Deepening of the Recession would insure a GOP 2/3 majority in Congress. Even the morons will vote their pocketbook. Libtards constitute less than 1/3 of the voters. As a Libertarian, I admit that the GOP is the only hope at this point.

Short term pain for long term gain to save the Republic from liberal fascism is the only solution to this ObamaNation.

BonzerWolf on April 1, 2010 at 7:18 pm

Oh, I forgot. I have the first generation of the Kindle and I highly recommend the Kindle for reading books and newspapers. I would not recommend it for surfing the web or email, even though it comes with FREE wireless connection to the Sprint Network.

BonzerWolf on April 1, 2010 at 7:23 pm

Meh. It’s a giant iPhone.

It’s a big, over-hyped toy.

I’ll be interested after the second edition comes out, after all the supposed “iPad-Killers” come out. Apple needs real competition and Apple has a huge problem with it’s value/cost equations. There’s laptops out right now that kick the living snot out of the iPad and do it for much cheaper. Most netbooks are more capable AND have a real keyboard.

Still, it will be interesting to see what the next generation looks like.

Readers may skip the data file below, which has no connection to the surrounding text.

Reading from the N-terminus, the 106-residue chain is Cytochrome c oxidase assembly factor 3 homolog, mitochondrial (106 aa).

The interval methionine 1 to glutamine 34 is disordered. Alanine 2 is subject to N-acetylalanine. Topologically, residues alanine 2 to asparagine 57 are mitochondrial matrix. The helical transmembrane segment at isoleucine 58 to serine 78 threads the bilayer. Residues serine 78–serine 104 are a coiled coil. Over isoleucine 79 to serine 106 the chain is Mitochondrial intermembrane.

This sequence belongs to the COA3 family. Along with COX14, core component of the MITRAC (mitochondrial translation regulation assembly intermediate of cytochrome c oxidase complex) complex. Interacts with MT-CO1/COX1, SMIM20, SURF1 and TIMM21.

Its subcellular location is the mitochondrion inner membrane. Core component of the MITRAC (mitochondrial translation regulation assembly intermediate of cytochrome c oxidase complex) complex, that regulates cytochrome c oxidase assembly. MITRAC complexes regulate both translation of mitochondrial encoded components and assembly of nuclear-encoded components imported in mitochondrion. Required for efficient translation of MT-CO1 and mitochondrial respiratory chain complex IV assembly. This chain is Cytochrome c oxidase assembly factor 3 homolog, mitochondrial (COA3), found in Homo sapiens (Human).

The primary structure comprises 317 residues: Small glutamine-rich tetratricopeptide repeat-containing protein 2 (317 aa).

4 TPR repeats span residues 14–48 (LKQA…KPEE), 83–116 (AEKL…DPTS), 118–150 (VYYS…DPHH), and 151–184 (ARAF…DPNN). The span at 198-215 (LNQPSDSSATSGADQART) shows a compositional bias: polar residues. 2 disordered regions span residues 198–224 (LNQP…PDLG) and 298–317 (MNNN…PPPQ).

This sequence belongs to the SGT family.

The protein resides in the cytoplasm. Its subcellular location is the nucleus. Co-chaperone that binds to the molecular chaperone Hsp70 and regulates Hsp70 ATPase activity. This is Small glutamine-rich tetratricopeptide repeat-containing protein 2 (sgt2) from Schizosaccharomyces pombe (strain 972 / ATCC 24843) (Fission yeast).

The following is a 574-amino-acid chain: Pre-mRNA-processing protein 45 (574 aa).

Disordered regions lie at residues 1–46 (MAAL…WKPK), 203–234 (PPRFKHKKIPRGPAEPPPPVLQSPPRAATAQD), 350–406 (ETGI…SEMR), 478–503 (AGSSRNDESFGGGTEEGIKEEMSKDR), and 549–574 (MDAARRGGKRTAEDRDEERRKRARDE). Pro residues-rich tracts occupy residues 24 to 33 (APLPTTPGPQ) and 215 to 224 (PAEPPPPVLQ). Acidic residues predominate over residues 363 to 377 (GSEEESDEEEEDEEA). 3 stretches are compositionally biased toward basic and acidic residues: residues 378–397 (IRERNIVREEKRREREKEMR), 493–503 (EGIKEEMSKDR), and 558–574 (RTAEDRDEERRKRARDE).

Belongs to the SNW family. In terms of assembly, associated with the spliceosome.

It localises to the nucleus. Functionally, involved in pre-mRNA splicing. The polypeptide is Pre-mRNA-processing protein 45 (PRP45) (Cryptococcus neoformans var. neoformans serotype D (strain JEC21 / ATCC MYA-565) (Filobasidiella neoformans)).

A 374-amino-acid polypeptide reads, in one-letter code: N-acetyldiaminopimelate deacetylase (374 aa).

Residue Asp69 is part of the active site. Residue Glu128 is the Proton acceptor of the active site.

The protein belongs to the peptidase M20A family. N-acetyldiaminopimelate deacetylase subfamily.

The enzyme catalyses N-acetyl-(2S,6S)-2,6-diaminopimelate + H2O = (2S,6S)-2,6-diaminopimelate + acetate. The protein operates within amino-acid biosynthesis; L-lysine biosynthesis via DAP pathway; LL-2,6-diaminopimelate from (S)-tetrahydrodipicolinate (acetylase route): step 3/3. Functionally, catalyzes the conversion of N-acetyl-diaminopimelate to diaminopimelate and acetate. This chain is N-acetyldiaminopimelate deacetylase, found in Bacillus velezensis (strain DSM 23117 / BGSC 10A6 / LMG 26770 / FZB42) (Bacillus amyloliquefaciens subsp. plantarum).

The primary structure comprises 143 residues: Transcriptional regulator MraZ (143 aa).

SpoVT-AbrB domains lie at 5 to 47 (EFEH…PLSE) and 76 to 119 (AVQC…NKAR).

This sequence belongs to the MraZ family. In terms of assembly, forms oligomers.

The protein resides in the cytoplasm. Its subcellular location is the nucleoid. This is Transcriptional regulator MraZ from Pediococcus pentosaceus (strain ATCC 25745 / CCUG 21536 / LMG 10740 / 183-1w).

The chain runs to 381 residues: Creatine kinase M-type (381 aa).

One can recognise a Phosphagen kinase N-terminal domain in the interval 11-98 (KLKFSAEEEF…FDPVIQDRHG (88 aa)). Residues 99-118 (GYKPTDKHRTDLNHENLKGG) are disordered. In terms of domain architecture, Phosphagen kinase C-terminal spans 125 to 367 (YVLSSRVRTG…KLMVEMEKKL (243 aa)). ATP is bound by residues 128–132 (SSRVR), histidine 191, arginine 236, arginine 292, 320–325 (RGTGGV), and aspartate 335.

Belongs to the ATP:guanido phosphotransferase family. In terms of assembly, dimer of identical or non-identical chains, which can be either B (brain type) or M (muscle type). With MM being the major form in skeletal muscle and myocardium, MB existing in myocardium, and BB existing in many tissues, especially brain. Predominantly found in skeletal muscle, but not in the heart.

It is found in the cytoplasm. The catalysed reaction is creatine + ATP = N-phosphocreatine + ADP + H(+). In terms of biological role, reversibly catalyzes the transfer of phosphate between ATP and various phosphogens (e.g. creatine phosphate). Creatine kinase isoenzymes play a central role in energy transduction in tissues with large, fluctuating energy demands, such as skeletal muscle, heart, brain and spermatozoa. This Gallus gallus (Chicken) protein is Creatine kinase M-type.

Kresh on April 1, 2010 at 7:49 pm

Word of advice is to not buy expensive gadgets on their first release. It’s usually better to wait until bugs have been worked out, upgrades have been made and the price has dropped.

Kar on April 1, 2010 at 7:54 pm

    That is actually very wise. You buy 1.0 of anything, you’re paying for the privilege of beta-ing their stuff…

    Anne-Elisabeth on April 2, 2010 at 5:58 pm

I use a netbook on the go. Its pretty powerful for my needs. The iPad is Apple’s answer to the netbook. Its two main drawbacks are lack of a keyboard and the fact it can’t display flash content. Linux does a good job of rendering the web and I use it because its free, configurable and stable. With Apple, you buy both the hardware and the operating system. With a netbook, you can download and install one of the thousands of free distros. The preferred desktop environments are LXDE and XFCE. That way they can run better than GNOME or KDE without choking.

NormanF on April 1, 2010 at 8:05 pm

Hi Debbie,

I agree with you.
Better buy a small laptop.
I have one already: the Fujitsu-Siemens P7120
with a low energy processor, and it does not need/have
any noisy fans at all. The screen is only 10.6 inches,
but great to look at with high a 1280 x 768 resolution.
Fujitsu-Siemens made one more update of my PC called
P7230, but after that Fujitsi and Siemens split their
coopertions. It was a pity because I think it is the best
small laptop series ever built.

A good argument for not buying the I-Pad is simply how many